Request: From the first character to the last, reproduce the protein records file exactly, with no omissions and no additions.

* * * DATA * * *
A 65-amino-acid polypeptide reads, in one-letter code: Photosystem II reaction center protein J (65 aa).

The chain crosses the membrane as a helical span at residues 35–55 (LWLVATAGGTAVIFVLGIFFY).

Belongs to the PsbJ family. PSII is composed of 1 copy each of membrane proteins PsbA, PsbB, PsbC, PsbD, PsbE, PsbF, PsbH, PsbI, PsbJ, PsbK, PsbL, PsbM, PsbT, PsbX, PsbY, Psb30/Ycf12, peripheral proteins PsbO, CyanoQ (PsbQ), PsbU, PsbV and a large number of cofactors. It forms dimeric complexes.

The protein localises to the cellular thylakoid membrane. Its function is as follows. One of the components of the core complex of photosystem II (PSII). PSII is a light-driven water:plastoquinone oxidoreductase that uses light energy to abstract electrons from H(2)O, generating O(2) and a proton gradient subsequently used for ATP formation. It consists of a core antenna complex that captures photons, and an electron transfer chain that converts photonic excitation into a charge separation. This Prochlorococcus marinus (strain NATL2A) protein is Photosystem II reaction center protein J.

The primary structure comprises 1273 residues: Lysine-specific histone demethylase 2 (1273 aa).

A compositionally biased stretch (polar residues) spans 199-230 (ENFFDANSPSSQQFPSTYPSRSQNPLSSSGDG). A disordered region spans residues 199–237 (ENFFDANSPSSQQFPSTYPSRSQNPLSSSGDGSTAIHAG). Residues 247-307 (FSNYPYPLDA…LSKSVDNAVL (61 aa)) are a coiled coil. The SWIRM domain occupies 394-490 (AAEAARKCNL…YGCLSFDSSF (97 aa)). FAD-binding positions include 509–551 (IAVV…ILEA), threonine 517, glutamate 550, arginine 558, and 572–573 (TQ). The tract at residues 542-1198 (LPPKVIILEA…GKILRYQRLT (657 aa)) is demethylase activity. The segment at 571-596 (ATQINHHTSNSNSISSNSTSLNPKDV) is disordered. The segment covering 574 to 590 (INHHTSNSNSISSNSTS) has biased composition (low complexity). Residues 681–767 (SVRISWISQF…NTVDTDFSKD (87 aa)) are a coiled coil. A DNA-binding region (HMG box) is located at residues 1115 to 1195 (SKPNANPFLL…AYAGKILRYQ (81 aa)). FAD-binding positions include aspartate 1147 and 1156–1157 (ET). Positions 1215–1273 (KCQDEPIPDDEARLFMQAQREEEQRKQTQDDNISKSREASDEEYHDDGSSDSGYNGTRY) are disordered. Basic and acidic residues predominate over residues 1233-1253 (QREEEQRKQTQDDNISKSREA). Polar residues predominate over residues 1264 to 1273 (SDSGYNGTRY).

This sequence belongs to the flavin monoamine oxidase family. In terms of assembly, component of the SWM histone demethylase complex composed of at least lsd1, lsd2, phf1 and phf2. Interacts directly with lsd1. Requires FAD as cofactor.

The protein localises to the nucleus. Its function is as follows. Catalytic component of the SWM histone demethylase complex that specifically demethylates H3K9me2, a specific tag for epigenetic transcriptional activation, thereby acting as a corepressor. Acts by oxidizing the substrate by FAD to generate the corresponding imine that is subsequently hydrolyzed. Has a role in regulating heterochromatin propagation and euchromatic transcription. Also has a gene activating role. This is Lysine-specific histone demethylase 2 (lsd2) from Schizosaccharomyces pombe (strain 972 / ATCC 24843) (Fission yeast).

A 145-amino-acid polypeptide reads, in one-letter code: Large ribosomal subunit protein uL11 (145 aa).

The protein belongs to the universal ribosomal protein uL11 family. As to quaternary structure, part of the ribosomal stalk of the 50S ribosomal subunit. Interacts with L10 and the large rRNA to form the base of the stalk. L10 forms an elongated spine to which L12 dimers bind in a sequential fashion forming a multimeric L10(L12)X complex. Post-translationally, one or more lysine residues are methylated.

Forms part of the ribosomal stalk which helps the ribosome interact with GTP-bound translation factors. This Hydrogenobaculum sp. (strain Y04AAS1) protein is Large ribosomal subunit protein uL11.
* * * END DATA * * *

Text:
A 65-amino-acid polypeptide reads, in one-letter code: Photosystem II reaction center protein J (65 aa).

The chain crosses the membrane as a helical span at residues 35–55 (LWLVATAGGTAVIFVLGIFFY).

Belongs to the PsbJ family. PSII is composed of 1 copy each of membrane proteins PsbA, PsbB, PsbC, PsbD, PsbE, PsbF, PsbH, PsbI, PsbJ, PsbK, PsbL, PsbM, PsbT, PsbX, PsbY, Psb30/Ycf12, peripheral proteins PsbO, CyanoQ (PsbQ), PsbU, PsbV and a large number of cofactors. It forms dimeric complexes.

The protein localises to the cellular thylakoid membrane. Its function is as follows. One of the components of the core complex of photosystem II (PSII). PSII is a light-driven water:plastoquinone oxidoreductase that uses light energy to abstract electrons from H(2)O, generating O(2) and a proton gradient subsequently used for ATP formation. It consists of a core antenna complex that captures photons, and an electron transfer chain that converts photonic excitation into a charge separation. This Prochlorococcus marinus (strain NATL2A) protein is Photosystem II reaction center protein J.

The primary structure comprises 1273 residues: Lysine-specific histone demethylase 2 (1273 aa).

A compositionally biased stretch (polar residues) spans 199-230 (ENFFDANSPSSQQFPSTYPSRSQNPLSSSGDG). A disordered region spans residues 199–237 (ENFFDANSPSSQQFPSTYPSRSQNPLSSSGDGSTAIHAG). Residues 247-307 (FSNYPYPLDA…LSKSVDNAVL (61 aa)) are a coiled coil. The SWIRM domain occupies 394-490 (AAEAARKCNL…YGCLSFDSSF (97 aa)). FAD-binding positions include 509–551 (IAVV…ILEA), threonine 517, glutamate 550, arginine 558, and 572–573 (TQ). The tract at residues 542-1198 (LPPKVIILEA…GKILRYQRLT (657 aa)) is demethylase activity. The segment at 571-596 (ATQINHHTSNSNSISSNSTSLNPKDV) is disordered. The segment covering 574 to 590 (INHHTSNSNSISSNSTS) has biased composition (low complexity). Residues 681–767 (SVRISWISQF…NTVDTDFSKD (87 aa)) are a coiled coil. A DNA-binding region (HMG box) is located at residues 1115 to 1195 (SKPNANPFLL…AYAGKILRYQ (81 aa)). FAD-binding positions include aspartate 1147 and 1156–1157 (ET). Positions 1215–1273 (KCQDEPIPDDEARLFMQAQREEEQRKQTQDDNISKSREASDEEYHDDGSSDSGYNGTRY) are disordered. Basic and acidic residues predominate over residues 1233-1253 (QREEEQRKQTQDDNISKSREA). Polar residues predominate over residues 1264 to 1273 (SDSGYNGTRY).

This sequence belongs to the flavin monoamine oxidase family. In terms of assembly, component of the SWM histone demethylase complex composed of at least lsd1, lsd2, phf1 and phf2. Interacts directly with lsd1. Requires FAD as cofactor.

The protein localises to the nucleus. Its function is as follows. Catalytic component of the SWM histone demethylase complex that specifically demethylates H3K9me2, a specific tag for epigenetic transcriptional activation, thereby acting as a corepressor. Acts by oxidizing the substrate by FAD to generate the corresponding imine that is subsequently hydrolyzed. Has a role in regulating heterochromatin propagation and euchromatic transcription. Also has a gene activating role. This is Lysine-specific histone demethylase 2 (lsd2) from Schizosaccharomyces pombe (strain 972 / ATCC 24843) (Fission yeast).

A 145-amino-acid polypeptide reads, in one-letter code: Large ribosomal subunit protein uL11 (145 aa).

The protein belongs to the universal ribosomal protein uL11 family. As to quaternary structure, part of the ribosomal stalk of the 50S ribosomal subunit. Interacts with L10 and the large rRNA to form the base of the stalk. L10 forms an elongated spine to which L12 dimers bind in a sequential fashion forming a multimeric L10(L12)X complex. Post-translationally, one or more lysine residues are methylated.

Forms part of the ribosomal stalk which helps the ribosome interact with GTP-bound translation factors. This Hydrogenobaculum sp. (strain Y04AAS1) protein is Large ribosomal subunit protein uL11.